In 1971, ecologists from all over the world met in the city of Ramsar, Iran to deal with the worsening conditions of wetlands on this planet.
Perhaps they were mainly motivated by the threat to migrating birds posed by the disastrous pollution of marshes and mangroves, but they also opened the world’s eyes to the vital importance of such places, which they call “cradles of biological diversity that provide the water and productivity upon which countless species of plants and animals depend for survival.” Over the years, the list of Ramsar Wetlands has grown, recognizing local conservationists’ efforts to clean up and protect these areas and bringing them much needed support and resources from abroad.
Jalisco presently has 13 Ramsar sites. The most recently added to the list is Presa La Vega (Dam), located 40 kilometers due west of Guadalajara. On February 7, members of the technical committee for the integral management of Presa La Vega, such as the Jalisco State Water Commission and several other groups, organized a series of events at La Vega to bring people up to date on what has been accomplished there and to lay out the problems that still need to be resolved.
The first event of the day was a birdwatching session at the south end of the lake. More than 50 people showed up for this and I believe the great majority of them were as shocked as I was to discover that almost everything we could see of the lake had been turned into a carpet of green water hyacinths, popularly called lirios, which harm marine life by cutting off their oxygen supply.
Walking about on top of the lirios, however, were plenty of water birds like egrets, herons and ibises. But according to birder Chris Lloyd, the most interesting birds he spotted that morning were a Rose-throated Becard and a Bell’s Virio.
Identifying most of the birds around us was easy, thanks to a 14-page booklet entitled “Aves de la Presa La Vega,” which was passed out to all the participants by Sofía Hernández Morales of the State Water Commission. The booklet, explained Hernández, contains color photos and names (in English, too!) of 78 of the 149 species of birds that frequent the lake and is available free of charge from the Commission (see below).
From the dam, participants drove to the little town of La Vega where a program of events took place at an old train station. One of the presenters was biologist Roberto Dávila of PROCCMA, a group dedicated to promoting culture and ecology. “What’s so important about La Vega Dam?” I asked him.
“It’s because of three things,” replied Dávila. “First, this lake feeds the Ameca River, which flows all the way to Banderas Bay near Puerto Vallarta. This river, which forms most of the border between Jalisco and Nayarit, provides food for a huge number of people living along its banks and sustains the Boca de Tomates Estuary, a very important mangrove site. And, of course, the lake, the river and the estuary are home to certain endangered birds, reptiles, fish and mammals, such as the otters now living in Presa La Vega. They are considered indicators of the quality of an ecosystem, because wherever you find healthy, happy otters, you will find a whole chain of thriving flora and fauna. By the way, it was recently discovered that one of the food sources for these otters is a little fish called the Golden Skiffia, which the whole world had thought was extinct in the wild. This fish gives birth live to live young and its natural habitat was the Teuchitlán River.”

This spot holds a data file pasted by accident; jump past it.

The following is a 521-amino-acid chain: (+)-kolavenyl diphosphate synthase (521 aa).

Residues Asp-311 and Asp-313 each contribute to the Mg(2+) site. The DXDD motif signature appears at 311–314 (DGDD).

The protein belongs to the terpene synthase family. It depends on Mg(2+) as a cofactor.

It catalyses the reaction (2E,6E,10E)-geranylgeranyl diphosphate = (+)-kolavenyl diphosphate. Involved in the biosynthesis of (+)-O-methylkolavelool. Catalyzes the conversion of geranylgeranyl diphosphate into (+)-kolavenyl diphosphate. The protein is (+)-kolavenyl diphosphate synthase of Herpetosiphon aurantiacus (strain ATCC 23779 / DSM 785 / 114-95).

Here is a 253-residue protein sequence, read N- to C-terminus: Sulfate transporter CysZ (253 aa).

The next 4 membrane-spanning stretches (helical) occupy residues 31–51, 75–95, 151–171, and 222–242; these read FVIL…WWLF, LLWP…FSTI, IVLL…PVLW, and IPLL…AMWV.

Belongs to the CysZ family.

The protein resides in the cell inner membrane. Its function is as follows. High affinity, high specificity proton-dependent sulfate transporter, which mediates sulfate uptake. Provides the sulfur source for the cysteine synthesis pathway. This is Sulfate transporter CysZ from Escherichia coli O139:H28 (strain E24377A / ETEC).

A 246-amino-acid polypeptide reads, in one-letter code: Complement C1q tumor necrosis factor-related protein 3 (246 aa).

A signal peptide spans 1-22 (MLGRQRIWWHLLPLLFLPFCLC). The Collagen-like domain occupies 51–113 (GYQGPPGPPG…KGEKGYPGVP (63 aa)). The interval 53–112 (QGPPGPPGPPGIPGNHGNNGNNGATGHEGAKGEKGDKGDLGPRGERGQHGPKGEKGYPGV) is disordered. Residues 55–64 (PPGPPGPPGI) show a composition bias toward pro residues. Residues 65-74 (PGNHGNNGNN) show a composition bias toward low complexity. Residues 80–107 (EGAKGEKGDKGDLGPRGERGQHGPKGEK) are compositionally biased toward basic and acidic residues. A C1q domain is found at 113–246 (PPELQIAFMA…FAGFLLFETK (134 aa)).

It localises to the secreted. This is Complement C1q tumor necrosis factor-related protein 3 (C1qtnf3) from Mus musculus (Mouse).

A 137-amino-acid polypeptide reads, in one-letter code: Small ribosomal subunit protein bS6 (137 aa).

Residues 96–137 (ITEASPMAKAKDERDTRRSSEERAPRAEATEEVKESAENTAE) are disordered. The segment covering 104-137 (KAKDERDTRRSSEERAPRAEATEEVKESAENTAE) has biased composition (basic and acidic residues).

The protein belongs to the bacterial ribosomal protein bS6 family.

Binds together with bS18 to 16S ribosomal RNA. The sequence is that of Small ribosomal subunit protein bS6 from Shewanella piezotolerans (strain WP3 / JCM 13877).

Dávila told me that La Vega Lake still faces many pollution problems, but that things have been improving since it became a Ramsar site in 2010. “Raw sewage flows into the lake from nearby towns, but several have already built treatment plants and things are improving. The Tala Sugar Refinery used to dump all its waste products into the lake—a river of black—but now the effluents look more like ordinary water and the contamination has been reduced by 50 percent.”
Roberto Dávila also showed me the contents of an imaginative booklet, Gazeta Ecologica, which PROCCMA will soon print and distribute. In the Gazeta, themes related to La Vega are presented by Amy the Fish, Pepe the Pelican and Lolo the Otter.
Those who attended the event at the train station — including many children — participated in workshops, watched a puppet show and, wearing special glasses, got to see an exhibit of 3D photos of wetlands and their flora and fauna. They also discovered that the infamous lirio can be collected and turned into adobe bricks and all kinds of wickerwork. The mayor of La Vega, Armando Andrade, announced that his administration has received funds to restore the old train station, outside of which all these events were taking place, and to turn it into a cultural center where, he said, “We’ll be able to hold expositions and workshops like this one indoors. We hope to complete this project before this coming October.”
How to get there
An excellent place to appreciate La Vega Lake and see plenty of water birds is the Teuchitlán Walking Trail described on page 44 of my Guide to West Mexico’s Guachimontones and Surrounding Area. To get there from Lake Chapala, take the Circuito Sur west from Ajijic to Tala. From Guadalajara you can reach Tala via highway 15 to Nogales and highway 70. At 1.4 kilometers southwest of the Tala overpass, you’ll find highway 4 leading to Teuchitlán. Just before the Teuchitlán gas station turn left (south) onto a road filled with restaurants. Drive only 650 meters down this road and you are at the Andador La Vega, where you can begin your walk along a narrow walkway with a marsh on one side and the lake on the other. It’s unique.